Ideas about law and ethics for medical careers differ based on the type of medical career and field of practice. In 1847 the American Medical Association (AMA) established a set of rules to guide physicians and other medical professionals in their practices. These rules were revised in 2001 to include the requirement that physicians promote the availability of medical care to all individuals.
Ethics for Medical Careers
Individual states establish medical qualifications and the laws governing practitioners. The majority of states accept the standards established by the AMA or the professional organizations established by practitioners in a particular field of medicine.
Who Is Covered?
Any professional working in a medical field must follow specific ethical requirements. Generally nurses, physicians, psychiatrists, pharmacists and other practitioners must abide by the rules requiring that the patient’s safety and physical and mental health be placed before other considerations. Dentists, chiropractors and physical therapists must also follow ethical rules, but their rules differ slightly to conform to the particulars of their fields.
The Hippocratic Oath
Historically, medical students recited the Hippocratic Oath when graduating. The original Oath, which is believed to have been penned by Hippocrates, includes promises to never harm a patient, cause or induce an abortion and to share all learned medical information. Revised over the centuries, it still requires doctors to care for patients to the best of their ability, but eliminates any mention of abortions and includes the additional promise that physicians will seek help from each other whenever needed. Medical school graduates are no longer required to take the Oath.
The AMA Code
The AMA Code of Medical Ethics consists of nine principles of behavior that the Association considers ethical. These tenants prescribe that medical professionals treat patients with compassion, report ill-behaving practitioners, respect the law and support public access to medical care.
The Code is divided into an introduction and nine chapters which govern separate aspects of working in a medical field. These chapters include physician-patient relationships, physician relationships with other medical professionals such as nurses and chiropractors, professional responsibilities and physician records. The Code also establishes patient responsibilities, such as providing a complete medical history, asking questions, following a treatment plan and paying for received medical care.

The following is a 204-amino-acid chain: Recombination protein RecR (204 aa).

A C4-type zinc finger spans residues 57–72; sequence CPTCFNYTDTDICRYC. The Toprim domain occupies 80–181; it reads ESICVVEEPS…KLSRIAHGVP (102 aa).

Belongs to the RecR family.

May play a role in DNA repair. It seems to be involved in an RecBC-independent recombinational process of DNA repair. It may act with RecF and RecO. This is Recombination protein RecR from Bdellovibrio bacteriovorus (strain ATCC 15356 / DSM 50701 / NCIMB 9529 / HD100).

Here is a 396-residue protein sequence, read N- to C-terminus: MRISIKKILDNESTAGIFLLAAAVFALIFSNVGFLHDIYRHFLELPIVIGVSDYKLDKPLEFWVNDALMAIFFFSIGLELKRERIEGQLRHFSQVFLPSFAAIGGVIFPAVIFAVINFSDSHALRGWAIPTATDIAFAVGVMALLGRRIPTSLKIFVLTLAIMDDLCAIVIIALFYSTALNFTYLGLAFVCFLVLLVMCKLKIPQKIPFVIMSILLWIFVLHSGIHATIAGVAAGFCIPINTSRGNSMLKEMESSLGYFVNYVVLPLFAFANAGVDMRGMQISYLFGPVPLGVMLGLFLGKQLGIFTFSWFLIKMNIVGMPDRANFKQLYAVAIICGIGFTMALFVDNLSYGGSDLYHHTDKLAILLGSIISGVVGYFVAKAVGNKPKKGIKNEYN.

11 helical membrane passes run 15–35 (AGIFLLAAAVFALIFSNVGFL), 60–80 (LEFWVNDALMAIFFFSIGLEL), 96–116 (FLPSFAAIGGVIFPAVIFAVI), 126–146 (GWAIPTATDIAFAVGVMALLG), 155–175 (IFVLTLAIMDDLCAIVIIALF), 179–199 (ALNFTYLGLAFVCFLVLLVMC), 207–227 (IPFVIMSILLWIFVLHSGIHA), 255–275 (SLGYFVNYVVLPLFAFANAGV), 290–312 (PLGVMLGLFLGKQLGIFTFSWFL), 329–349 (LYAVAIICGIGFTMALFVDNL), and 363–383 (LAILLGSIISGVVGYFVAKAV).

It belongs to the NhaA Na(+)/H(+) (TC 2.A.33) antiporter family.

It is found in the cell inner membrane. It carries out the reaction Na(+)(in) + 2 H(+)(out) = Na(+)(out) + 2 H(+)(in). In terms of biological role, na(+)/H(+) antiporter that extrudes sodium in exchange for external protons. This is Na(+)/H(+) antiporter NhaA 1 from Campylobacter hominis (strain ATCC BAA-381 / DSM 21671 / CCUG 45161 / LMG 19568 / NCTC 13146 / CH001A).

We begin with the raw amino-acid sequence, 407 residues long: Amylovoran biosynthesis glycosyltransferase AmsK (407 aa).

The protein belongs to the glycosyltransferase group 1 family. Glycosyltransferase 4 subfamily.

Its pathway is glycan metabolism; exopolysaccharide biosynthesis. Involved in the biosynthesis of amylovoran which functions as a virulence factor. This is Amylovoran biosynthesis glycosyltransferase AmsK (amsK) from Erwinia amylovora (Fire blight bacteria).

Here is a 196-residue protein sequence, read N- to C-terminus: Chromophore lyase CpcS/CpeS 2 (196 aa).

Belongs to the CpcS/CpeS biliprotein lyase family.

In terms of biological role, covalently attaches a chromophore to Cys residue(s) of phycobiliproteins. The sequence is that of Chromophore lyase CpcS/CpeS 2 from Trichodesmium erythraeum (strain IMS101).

Other Ethical Guidelines
Professional organizations for other medical fields have also established independent codes of ethics. The American Nurses Association, American Chiropractic Association, American Dental Association and the American Physical Therapy Association have created ethical codes or lists of values to guide practitioners. These codes require their members to act with professionalism in the best interest of their patients.
Opinion 1.02 of the AMA Code discusses law and ethics for medical careers. It states that the behavior of medical professionals should exceed legal standards. Information about laws pertaining to medical careers may be found on the websites of the American Bar Association Health Law Section, Health Law Advocates, Brazelon Center for Mental Health Law and the American Health Lawyers Association.
Laws for Medical Careers
First and foremost, medical careers are subject to malpractice laws. These laws make a practitioner financially or criminally liable for mistreating or failing to treat a patient. Mistreatment includes failing to diagnose or properly treat a patient’s illness or injury, ignoring the patient’s wishes, performing unnecessary procedures or refusing to continue caring for a patient after beginning treatment. Violations of a state’s malpractice laws are usually prosecuted by the patient or, if they're criminal in nature, the state’s attorney general.
Federal Medical Laws
Although states establish medical ethics and legal requirements, the federal government maintains control over medical privacy laws. The Health Information Portability and Accountability Act (HIPAA) is a federal law requiring medical professionals and treatment facilities to keep a patient’s written and electronic medical records and any conversations regarding the patient’s health confidential. Even though this is a federal law, violations are prosecuted by a state’s attorney general.
Rules for Your Medical Career
The ethics and laws you must follow for your medical career depend on your field of practice and position. Physicians, including psychiatrists, have the most stringent rules, but nurses and other practitioners must follow many of the same rules to avoid losing their licenses. Check with your state or professional association to determine the specific laws and ethical guidelines that are applicable to you.